Meenakshi is an avatar of the Hindu Goddess Parvati – sister of Lord Vishnu and spouse of Lord Shiva – who is worshipped mainly by South Indians. She is also one of the few Hindu female deities to have a major temple devoted to her – the famed Meenakshi temple in Madurai, Tamil Nadu. Learn more by following this link: Meenakshi Amman Temple, Madurai.
Once Indra killed a demon, even though the demon did not harm anyone. This act brought a curse upon Indra that forced him to continue wandering until he was walking around looking for a way where noone tells me which way to go redeemed from his sin. After much wandering Indra was freed from his suffering through the power of a Shivalingam in a forest, and so he built a small temple at that site.
It so happened that at that time in South India there was a Pandyan king called Malayadhwaja Pandiyan ruling a small city by the name Manavur, which was quite near to this Shivalinga. He was the son of Kulashekara Pandyan. He came to know about the Shivalinga and decided to build a huge temple for Shiva in the forest Kadambavanam (vanam means forest). He also developed the region into a fine princely state called Madurai.
The king was childless and sought an heir for the kingdom. Shiva granted him his prayers through an Ayonija child (one born not from the womb). This child was three years old and actually the incarnation of goddess Parvati the wife of Shiva. She was born with fish-shaped eyes. She was named Meenatchi, (meaning fish eyed) from the words mina (meaning fish) and ak-i (meaning eyes).
She grew up to be a Shiva-Shakti personification. After the death of the king, she ruled the kingdom with skillful administration.
In one of her expeditions she went to the Himalaya mountains and there, found Shiva. Many of the gods and goddesses came to witness their marriage.
At the wedding celebrations the gods refused to have the served food unless Shiva performed a majestic dance for everybody gathered at the place. At this there was the dance of Chidambaram, the cosmic dance in front of his wife Meenakshi. It epitomised and merged all life force and beauty into one whole. In the end Meenakshi was merged with the shivalingam and became the representation of life and beauty.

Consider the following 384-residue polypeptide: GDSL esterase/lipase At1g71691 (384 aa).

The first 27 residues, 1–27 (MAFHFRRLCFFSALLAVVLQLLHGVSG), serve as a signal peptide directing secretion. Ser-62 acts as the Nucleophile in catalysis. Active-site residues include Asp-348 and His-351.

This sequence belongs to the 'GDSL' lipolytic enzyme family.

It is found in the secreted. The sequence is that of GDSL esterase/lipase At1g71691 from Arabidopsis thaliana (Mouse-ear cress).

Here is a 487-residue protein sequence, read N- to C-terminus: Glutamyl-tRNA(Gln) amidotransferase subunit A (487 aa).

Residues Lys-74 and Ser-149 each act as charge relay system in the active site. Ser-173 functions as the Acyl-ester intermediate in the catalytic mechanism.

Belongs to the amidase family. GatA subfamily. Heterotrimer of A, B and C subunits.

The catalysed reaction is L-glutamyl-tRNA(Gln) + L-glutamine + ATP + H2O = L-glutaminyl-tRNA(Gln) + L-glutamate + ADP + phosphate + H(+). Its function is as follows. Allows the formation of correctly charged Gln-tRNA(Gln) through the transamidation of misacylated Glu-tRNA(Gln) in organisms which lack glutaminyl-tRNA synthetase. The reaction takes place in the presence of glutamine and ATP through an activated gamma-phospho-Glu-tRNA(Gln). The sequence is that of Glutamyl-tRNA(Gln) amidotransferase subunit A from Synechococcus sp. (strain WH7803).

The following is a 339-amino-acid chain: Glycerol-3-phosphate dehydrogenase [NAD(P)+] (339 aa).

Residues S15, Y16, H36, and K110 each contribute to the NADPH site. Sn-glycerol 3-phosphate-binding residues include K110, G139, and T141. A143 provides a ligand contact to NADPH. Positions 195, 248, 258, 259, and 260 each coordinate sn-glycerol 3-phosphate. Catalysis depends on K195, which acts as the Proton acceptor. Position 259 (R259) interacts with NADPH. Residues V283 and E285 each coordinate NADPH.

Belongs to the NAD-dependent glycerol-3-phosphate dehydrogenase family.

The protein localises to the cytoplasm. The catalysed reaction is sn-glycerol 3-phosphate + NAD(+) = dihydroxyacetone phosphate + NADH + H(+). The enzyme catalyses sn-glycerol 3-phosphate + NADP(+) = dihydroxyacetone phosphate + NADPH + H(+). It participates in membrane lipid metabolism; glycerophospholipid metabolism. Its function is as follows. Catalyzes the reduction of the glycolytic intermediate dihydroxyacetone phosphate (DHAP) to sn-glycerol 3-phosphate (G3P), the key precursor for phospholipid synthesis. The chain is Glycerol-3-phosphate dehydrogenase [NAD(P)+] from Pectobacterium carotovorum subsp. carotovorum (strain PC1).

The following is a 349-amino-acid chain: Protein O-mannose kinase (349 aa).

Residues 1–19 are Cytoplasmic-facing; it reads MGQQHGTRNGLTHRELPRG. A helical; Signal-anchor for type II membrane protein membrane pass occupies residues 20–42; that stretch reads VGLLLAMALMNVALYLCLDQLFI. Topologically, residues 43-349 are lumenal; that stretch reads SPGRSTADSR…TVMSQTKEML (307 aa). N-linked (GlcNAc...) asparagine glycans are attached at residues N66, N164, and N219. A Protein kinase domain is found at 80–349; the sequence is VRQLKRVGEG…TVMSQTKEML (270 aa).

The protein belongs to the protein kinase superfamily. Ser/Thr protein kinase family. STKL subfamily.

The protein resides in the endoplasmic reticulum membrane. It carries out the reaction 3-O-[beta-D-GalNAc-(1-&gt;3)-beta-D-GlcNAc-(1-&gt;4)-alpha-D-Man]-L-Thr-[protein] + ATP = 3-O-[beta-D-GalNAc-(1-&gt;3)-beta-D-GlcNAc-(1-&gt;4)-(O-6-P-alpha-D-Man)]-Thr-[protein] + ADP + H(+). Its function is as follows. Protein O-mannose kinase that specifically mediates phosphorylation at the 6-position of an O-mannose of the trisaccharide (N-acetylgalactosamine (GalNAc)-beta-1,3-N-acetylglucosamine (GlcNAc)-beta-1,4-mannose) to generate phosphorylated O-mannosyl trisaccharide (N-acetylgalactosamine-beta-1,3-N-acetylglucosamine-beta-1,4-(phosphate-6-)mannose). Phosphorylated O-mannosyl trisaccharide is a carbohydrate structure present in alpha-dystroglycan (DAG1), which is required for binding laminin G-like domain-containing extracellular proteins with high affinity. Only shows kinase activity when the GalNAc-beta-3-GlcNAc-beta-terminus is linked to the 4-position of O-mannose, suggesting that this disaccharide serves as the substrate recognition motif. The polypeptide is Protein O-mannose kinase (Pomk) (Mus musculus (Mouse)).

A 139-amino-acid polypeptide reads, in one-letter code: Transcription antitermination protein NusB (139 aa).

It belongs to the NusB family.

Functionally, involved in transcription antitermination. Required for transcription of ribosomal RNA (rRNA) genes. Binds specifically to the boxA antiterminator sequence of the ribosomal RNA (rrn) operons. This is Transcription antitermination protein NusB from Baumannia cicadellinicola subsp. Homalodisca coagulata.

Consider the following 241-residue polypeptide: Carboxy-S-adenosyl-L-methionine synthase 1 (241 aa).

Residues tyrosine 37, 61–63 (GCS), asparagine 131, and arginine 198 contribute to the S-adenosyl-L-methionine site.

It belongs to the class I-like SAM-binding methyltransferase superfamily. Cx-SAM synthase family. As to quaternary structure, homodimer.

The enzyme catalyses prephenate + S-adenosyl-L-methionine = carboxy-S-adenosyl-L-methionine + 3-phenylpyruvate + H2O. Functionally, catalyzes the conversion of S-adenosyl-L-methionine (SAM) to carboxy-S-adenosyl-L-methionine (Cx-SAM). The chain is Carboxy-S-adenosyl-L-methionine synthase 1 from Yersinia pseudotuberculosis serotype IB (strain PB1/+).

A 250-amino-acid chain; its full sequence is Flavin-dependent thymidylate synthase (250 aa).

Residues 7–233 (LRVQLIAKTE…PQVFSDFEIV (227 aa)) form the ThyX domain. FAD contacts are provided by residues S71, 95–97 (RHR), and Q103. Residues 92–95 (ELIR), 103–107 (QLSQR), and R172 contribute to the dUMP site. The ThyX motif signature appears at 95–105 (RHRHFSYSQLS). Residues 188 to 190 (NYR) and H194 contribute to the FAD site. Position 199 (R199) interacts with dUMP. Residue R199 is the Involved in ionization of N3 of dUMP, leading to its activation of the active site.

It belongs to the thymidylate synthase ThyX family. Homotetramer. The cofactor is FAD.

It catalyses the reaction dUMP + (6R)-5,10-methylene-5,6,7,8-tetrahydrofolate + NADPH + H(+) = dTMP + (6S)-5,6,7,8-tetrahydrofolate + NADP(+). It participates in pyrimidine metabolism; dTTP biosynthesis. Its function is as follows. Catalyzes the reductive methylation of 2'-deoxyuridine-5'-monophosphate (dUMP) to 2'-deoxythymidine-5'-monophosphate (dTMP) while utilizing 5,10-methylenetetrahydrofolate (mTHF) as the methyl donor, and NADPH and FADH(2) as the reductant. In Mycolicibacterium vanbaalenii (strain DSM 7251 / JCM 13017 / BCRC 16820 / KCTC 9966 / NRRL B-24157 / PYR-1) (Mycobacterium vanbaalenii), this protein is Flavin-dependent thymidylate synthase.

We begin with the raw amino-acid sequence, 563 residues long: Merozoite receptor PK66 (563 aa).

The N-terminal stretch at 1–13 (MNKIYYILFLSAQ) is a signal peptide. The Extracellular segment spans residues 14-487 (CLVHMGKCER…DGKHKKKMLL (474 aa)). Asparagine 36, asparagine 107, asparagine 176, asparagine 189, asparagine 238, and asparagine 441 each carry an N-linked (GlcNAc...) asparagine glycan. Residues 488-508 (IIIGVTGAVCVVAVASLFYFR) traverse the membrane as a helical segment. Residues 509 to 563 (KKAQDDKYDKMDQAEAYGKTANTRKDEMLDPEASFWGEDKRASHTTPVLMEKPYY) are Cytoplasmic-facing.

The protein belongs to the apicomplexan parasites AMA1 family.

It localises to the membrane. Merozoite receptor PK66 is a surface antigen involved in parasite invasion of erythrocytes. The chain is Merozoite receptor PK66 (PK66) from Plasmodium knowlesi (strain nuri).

There is another legend that talks about why the North Tower (called as “Mottai Gopuram”) does not have that many sculptures. Bhootaganas were supposed to finish the construction of the temple towers during the night. Legend says that bhootaganas completed all three towers but while in the middle of building the north tower sunrise happened halting the completion of the north tower.
Silapadikaram, an ancient post sangam tamil literature, describes the Goddess as ThadAdagai Pratiyar a warrior Goddess, with a cresent moon on her matted hair, with two arms the left holding a lotus and the right holding a sword. She is described as having the right side in crimson colour and the left in dark colour – ArdhanAri form. After the 10th Century, there was a big influence of the lakshadhyayi cult of the Shaivates within Tamil Nadu region, as an effect of which, a separate shrine was created within the main temple of Madurai for Meenakshi Devi. The inscription refers her to as Thirukamakotathu Aludaya Nachiar. Please note that similar changes have happened elsewhere as well, for example, one may recall that Lord Nataraja’s consort, who was the Thillai Kali devi was substituted with a new shrine for the devi within the main temple unit at Chidambaram, as ShivakAma valli or ShivakAma Kodi.
Mieenakshi Devi does not directly occur in the Lalita Sahasranama, though there is a reference to it in chalan meenaba lochana. Her eyes are fabled to bring life to the unborn.
The stotram Meenakshi Pancha Ratnam (five jewels of Minakshi) is an incantation to her. There are several other great hynms on the goddess, composed in the later centuries by many saints and scholars including the famous Neelakanta Dikshitar.
We look forward to seeing you all the first celebration of Madurai Meenakshi Amman Thiruvilazh!!!